Are you looking for information on Atheris ceratophora? Are you fascinated by bush vipers and want to find out more about Atheris ceratophora?
Today in this article, we are talking in detail about the bush viper, and sharing information that can help you build your knowledge on Atheris ceratophora.
We take a look at some of its physical features and also find out its scientific as well as more common names. We share more about its habitat and what it eats, and whether or not it is a poisonous snake. There is a lot we are sharing here today, so be ready to read on.
What does Atheris Ceratophora look like?
The horned viper is also known by its scientific name of Atheris Ceratophora, which is derived from the Greek words ‘keras’ that means horn, and ‘phero’ which means bearing. It has the following physical features:
Atheris ceratophora overall length and size:
- Atheris ceratophora can grow up to a total body length of 21 inches, measured from the head till the tail.
- The female Atheris ceratophora is slightly larger in size than the males.
- In the male Atheris ceratophora, the maximum total length is usually about 17 inches, where the tail measures about 3.1 inches.
Size of the head in relation to the body:
- The size of the head of Atheris ceratophora is usually large as compared to the rest of the body.
- Also, the head is very broad and triangular in shape, which makes Atheris ceratophora easily distinguishable from its narrow neck.
Typical colours and scale patterns:
- The scale that is found at the tip of the snout that borders the mouth area in Atheris ceratophora is more than twice as broad as it is high.
- One of its distinctive features that make it easy to spot the horned viper is the set of about 3 to 5 horn-like scales that are located immediately above the eyes.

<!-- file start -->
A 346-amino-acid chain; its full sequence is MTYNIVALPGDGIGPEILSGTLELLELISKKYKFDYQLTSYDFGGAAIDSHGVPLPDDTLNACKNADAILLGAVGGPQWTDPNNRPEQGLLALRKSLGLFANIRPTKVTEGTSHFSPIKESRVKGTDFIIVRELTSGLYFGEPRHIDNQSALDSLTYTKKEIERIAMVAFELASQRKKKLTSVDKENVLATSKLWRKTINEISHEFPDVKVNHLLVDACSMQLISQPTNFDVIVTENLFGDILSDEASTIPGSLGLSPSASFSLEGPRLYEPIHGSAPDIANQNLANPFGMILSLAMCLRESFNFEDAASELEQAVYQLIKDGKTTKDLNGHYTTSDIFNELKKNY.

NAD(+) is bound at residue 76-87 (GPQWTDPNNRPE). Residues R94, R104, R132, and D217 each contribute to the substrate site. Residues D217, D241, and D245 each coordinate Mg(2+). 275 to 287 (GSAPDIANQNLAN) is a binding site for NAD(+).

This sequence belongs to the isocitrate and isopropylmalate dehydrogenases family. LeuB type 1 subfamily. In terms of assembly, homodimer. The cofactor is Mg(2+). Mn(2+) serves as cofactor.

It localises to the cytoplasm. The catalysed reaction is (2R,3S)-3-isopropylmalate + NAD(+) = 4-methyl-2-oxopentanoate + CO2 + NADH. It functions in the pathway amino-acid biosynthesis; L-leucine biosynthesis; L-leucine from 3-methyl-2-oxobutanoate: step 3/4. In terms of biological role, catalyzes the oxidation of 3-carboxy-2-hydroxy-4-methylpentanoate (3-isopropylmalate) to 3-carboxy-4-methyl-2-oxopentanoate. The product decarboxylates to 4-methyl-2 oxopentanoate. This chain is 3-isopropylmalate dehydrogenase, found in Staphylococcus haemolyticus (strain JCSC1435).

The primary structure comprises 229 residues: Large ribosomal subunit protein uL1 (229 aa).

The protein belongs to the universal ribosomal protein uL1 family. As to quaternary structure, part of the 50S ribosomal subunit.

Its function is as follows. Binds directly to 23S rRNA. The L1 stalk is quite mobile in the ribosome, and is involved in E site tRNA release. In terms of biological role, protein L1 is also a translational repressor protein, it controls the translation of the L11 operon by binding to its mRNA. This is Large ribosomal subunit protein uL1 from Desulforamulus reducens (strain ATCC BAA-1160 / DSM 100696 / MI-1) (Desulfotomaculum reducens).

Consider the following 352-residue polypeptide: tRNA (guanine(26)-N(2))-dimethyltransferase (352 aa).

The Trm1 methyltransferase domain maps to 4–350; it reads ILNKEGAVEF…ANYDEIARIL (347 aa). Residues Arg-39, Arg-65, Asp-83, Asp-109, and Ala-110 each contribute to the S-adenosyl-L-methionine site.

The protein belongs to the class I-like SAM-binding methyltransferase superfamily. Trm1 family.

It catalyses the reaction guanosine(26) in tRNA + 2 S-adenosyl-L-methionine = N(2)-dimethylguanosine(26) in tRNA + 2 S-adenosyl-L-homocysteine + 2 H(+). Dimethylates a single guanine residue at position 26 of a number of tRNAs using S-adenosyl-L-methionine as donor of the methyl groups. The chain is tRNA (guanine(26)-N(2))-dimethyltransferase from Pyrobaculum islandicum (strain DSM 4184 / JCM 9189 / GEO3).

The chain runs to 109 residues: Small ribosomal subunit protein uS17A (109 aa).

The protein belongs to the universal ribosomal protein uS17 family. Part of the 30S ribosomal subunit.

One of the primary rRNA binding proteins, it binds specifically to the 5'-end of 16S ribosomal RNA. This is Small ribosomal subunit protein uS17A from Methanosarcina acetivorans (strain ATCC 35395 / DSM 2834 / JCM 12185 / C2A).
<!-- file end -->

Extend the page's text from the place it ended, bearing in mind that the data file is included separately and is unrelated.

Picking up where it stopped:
- Most of the scales on Atheris ceratophora are either yellowish-green, grey, olive or a ground black colour.
- Some of these can have variable markings on them, while some can have irregular black spots or even a criss-cross pattern of bars that can be lined with white or yellow spots.
- The color around the belly of Atheris ceratophora is a dirty orange and can sometimes even be almost as dark as black.
- This area is sometimes also covered in dark spots.
Where can Atheris ceratophora be found?
- Atheris ceratophora is mainly found in the Uzungwe and Usambara (which is the mountain range in northeastern Tanzania in the tropical East Africa) Mountains in Tanzania.
- It is thought that it may also be found in the Uluguru Mountains in eastern Tanzania.
- Atheris ceratophora usually prefers to live in areas that are grassy and have low bushes that are as high as about 3.3 feet from the ground.
- They also inhabit the forest areas and woodlands at altitudes that are about 2,300 to about 6,600 feet in height.
- It is mainly an arboreal type of snake, which means that it prefers to be on the trees and in areas above the ground, though it may sometime come near the ground for hunting purposes.
How dangerous is Atheris ceratophora?
Atheris ceratophora is a very venomous snake and can be dangerous as well as lethal for both animals as well as for human beings.
What does Atheris ceratophora eat?
Atheris ceratophora mainly eats other small amphibians such as rodents, lizards, birds and even some types of snakes. While they do eat frogs too, they are mainly known as opportunistic feeders, which means, that they will eat whatever prey they happen to find, instead of just waiting for the frog.
Is Atheris ceratophora known by any other common names?
Atheris ceratophora is also more commonly known by other names as mentioned below. Also, find out why they are called so:
- The Usambara bush viper is found mainly in the Usambara region in Tanzania.
- The eyelash bush viper has two upstanding scales that are present above the eyes.
- The Usambara mountain bush viper is found mainly in the Usambara mountain ranges in Tanzania.
- The horned tree viper has a horn like shape on the snout.
- The Usambara tree viper is found mainly in the trees in the Usambara region.
Like the other Atheris species, the horned bush viper is also mostly active in the night, or during dawn or dusk, and prefers to rest in the day.